Sitenotice: 11/29/2018: The wiki is back. It turns out, some anti-virus product on my web server had an issue with the latest version of PHP. My server techs have resolved this issue, and things should be working again. During the investigation, I did restore to a backup from September. There is a chance that any changes done since then were lost, but I do not recall any edits. --OS-9 Al
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VCC 1.4.3b and DW4 Installation Guide
|Looking for CoCo help? If you are trying to do something with your old Color Computer, read this quick reference. Want to contribute to this wiki? Be sure to read this first. This CoCo wiki project was started on October 29, 2004. --OS-9 Al|
This page was last updated on 02/17/2015. Total Pages: 647. Total Files: 937.
by Bill Pierce
Please do not edit this page. This is a work in progress and I would like to finish it before anything is added or deleted. If you see something in need of correction or would like to contribute to the page, please contact me This page was created in 1440 x 900 Widescreen resolution, and is best viewed that way. Thank you, B.P
- 1 Installing VCC 1.4.3b & DriveWire4
- 2 Running Vcc with DriveWire4 and HDBDOS
- 3 Summary
- 4 Resources
Installing VCC 1.4.3b & DriveWire4
Introducing Vcc 1.4.3beta with Becker Port Support for DriveWire4
When Joseph Forgione released the 1st version of the Vcc Coco 3 emulator, I was a little sceptical about it. Slowly, he updated the releases from 1.0.0 to 1.4.2. At that point the emulator had matured greatly and would run most Coco software, even OS-9. It was about that same time, the M.E.S.S. Coco 3 emulator started to get more features, but with each feature, introducing more bugs. Vcc 1.4.2 was easy to install, easy to run, and felt like using a real Coco 3. With some help from Robert Gault, Joseph added the RGBDOS system for controlling VHDs (virtual hard drives) just as you would real hard drives. The package was complete. With 4 virtual floppy disk dirves, a virtual hard drive usable in both RSDOS and OS-9, Vcc became the ultimate Coco 3 emulator. But sadly... Joseph seemed to disappear from the Coco community. There were no more updates, no more posts, and even his website eventually disappeared. As luck would have it, there were at least copies of the Vcc installation package in several of the Coco archive sites, so it was still available. It was still (IMHO) the best Coco 3 emulator around. But there were several things missing... like support to interface the outside world.... then came the Becker Port.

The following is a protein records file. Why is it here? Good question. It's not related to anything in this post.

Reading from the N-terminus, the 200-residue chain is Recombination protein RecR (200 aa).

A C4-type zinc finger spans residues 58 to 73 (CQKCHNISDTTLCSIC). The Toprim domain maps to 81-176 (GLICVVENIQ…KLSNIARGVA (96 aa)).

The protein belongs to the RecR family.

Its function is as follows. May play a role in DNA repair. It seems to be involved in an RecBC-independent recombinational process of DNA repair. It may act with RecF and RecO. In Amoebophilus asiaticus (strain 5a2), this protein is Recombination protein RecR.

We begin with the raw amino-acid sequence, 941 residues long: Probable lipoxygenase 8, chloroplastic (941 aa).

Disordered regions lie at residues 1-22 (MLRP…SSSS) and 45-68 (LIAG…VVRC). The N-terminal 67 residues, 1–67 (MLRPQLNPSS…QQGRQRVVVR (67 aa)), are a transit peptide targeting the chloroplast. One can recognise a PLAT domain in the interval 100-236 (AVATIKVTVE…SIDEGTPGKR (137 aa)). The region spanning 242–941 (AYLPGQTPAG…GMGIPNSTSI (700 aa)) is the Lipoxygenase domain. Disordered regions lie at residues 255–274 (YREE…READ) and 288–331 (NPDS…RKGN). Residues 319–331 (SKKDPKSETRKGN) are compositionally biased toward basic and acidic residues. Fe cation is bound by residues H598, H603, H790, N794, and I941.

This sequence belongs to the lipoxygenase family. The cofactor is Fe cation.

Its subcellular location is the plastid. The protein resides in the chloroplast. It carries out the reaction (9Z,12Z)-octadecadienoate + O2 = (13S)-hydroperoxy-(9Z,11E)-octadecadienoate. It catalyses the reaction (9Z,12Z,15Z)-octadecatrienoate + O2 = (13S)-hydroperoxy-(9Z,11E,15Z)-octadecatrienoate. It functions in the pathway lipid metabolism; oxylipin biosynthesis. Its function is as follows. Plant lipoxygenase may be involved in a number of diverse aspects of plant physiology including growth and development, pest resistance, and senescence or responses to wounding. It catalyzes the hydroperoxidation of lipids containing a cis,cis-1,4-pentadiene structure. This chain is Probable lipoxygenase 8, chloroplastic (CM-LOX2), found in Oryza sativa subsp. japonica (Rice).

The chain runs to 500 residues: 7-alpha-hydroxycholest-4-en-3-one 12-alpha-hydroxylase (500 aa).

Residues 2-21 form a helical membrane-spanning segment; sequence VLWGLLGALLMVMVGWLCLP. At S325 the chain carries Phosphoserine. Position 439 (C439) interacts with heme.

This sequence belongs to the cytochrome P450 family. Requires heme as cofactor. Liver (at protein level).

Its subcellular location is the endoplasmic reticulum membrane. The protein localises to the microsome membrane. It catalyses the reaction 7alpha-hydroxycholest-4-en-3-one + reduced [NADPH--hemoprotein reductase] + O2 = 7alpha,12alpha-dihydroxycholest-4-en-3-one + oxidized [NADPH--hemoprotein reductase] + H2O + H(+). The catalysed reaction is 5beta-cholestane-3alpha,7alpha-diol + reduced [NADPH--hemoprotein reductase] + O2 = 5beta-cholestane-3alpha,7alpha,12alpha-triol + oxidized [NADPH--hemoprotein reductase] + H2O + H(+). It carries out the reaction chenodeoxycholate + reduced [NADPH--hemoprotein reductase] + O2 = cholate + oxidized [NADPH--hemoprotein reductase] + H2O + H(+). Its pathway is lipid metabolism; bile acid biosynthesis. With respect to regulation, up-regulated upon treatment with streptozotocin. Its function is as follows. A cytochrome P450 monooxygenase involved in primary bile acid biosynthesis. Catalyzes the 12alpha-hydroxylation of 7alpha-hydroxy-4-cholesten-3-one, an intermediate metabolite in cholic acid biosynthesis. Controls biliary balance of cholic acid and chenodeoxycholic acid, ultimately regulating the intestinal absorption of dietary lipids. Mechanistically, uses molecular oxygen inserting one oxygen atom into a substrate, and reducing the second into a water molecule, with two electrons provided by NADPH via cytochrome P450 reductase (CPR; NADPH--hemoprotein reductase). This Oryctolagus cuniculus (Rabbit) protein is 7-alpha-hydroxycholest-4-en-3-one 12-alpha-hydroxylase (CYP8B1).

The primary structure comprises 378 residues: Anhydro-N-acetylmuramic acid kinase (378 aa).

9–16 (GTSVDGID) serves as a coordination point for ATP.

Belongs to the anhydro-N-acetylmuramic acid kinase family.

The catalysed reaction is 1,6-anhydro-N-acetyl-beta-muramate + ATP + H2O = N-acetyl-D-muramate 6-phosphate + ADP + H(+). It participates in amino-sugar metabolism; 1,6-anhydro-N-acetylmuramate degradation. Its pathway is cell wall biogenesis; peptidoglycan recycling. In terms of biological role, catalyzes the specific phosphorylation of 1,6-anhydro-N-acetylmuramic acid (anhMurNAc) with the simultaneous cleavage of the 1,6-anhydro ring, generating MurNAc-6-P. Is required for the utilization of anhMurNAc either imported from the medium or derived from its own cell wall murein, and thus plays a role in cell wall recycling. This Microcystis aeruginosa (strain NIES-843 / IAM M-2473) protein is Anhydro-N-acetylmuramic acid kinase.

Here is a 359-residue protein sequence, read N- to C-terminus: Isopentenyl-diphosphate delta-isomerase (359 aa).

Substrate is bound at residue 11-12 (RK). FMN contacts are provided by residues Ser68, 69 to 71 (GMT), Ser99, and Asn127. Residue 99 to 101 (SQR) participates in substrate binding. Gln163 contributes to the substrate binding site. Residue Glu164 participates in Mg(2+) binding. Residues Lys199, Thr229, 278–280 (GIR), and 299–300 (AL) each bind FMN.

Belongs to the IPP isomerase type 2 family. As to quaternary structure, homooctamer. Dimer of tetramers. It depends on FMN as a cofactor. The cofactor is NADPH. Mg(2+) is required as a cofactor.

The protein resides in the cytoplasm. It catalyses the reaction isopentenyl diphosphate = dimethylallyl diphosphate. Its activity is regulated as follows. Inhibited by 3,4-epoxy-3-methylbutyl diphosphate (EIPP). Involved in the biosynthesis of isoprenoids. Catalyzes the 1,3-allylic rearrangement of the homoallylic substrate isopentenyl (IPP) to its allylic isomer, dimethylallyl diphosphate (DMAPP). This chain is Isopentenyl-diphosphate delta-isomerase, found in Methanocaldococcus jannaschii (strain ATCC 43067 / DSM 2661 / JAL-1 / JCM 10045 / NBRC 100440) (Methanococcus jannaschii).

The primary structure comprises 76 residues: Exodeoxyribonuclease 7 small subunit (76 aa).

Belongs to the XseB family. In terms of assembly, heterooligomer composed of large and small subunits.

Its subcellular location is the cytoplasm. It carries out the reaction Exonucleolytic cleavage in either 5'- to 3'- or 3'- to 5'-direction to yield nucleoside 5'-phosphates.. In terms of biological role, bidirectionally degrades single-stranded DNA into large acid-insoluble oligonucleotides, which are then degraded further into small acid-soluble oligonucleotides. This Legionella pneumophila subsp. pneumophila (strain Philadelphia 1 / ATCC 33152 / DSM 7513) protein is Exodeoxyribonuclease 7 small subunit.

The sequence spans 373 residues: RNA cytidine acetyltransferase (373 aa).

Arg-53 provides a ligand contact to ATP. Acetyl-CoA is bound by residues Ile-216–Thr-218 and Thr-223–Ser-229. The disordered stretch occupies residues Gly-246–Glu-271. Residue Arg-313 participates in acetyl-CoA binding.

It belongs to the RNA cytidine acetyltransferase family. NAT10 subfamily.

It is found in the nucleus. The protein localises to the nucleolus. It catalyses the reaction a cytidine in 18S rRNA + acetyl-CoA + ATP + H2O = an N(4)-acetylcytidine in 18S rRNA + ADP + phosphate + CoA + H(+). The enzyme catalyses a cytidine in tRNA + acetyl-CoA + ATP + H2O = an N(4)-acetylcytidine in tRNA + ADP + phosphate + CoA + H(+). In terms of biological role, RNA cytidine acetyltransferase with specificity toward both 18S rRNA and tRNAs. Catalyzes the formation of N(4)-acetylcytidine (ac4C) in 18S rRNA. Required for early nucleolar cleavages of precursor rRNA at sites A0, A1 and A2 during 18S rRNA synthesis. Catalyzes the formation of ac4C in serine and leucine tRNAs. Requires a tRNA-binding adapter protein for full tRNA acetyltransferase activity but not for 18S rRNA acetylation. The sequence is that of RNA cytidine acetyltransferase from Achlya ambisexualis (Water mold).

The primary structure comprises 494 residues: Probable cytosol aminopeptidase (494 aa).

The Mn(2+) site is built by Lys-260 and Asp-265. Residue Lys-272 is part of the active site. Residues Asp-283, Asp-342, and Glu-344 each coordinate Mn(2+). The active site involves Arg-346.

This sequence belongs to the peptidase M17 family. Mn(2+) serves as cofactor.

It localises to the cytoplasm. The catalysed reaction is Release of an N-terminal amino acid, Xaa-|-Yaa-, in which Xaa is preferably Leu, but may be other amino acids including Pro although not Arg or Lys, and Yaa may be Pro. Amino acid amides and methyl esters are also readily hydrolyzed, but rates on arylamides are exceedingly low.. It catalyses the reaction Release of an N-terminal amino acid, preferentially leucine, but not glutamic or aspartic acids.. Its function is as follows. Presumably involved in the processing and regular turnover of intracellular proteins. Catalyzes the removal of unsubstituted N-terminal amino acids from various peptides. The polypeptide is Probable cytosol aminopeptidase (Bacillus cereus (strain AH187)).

Originally, the Becker Port was interfaced in a Coco FPGA project by Gary Becker so the Coco emulation in the FPGA could access the DriveWire interface. All the port really consists of is 2 unused address lines that with proper coding, could access serial input from outside the emulation. But where did that leave Vcc?
Somewhere along the line, a couple of members of the Coco community located and contacted Joseph to inquire about the state of the Vcc source code. In his replies, he stated that he would like to move the Vcc sources to an Open Source project as his age and health would no longer allow him to work on the project. He want the Coco community to be able to carry on with his Vcc project. He sent them a copy of the source code to "play around" with until he finished preparing the sources for public release. He said he wanted to change the copyright statements and also remove the RSDOS ROMS to avoid possible copyright infringements. Much to our dismay, he hasn't been heard from since. Several people have tried to contact him with no response. So until he is contacted, there can be no official release of the sources or an Open Source project. Meanwhile, the holders of the sources had been playing with them. They discovered a way to implement the Becker Port so that Vcc could talk to the hosting PC through a patch to the TCP port. With a little modification to DriveWire, the Becker Port became Vcc's connection to the world. Eventually, the patched version of Vcc was released to the public as Vcc 1.4.3beta. Now with Vcc 1.4.3b and DriveWire4, you can load multiple VHD images, print to DW4's virtual printer, access the internet through TelNet, play Coco MIDI sequences through DW4's virtual MIDI interface and much more!! Vcc couldn't be much better.
With all these new capabilities in Vcc, comes some complexity. The setup to get Vcc going with the Becker Port and DW4 is not so complicated as it is confusing. With this tutorial, I hope eliminate some of that confusion. So let's get on with it!
I am not going to repeat the DriveWire4 installation here as there is already a tutorial for that installation. To install DW4, just click the link below and follow the instructions and get DW4 running. Once you have completed the DW4 installation, hit your back button on your browser to come back here and complete the Vcc 1.4.3b installation.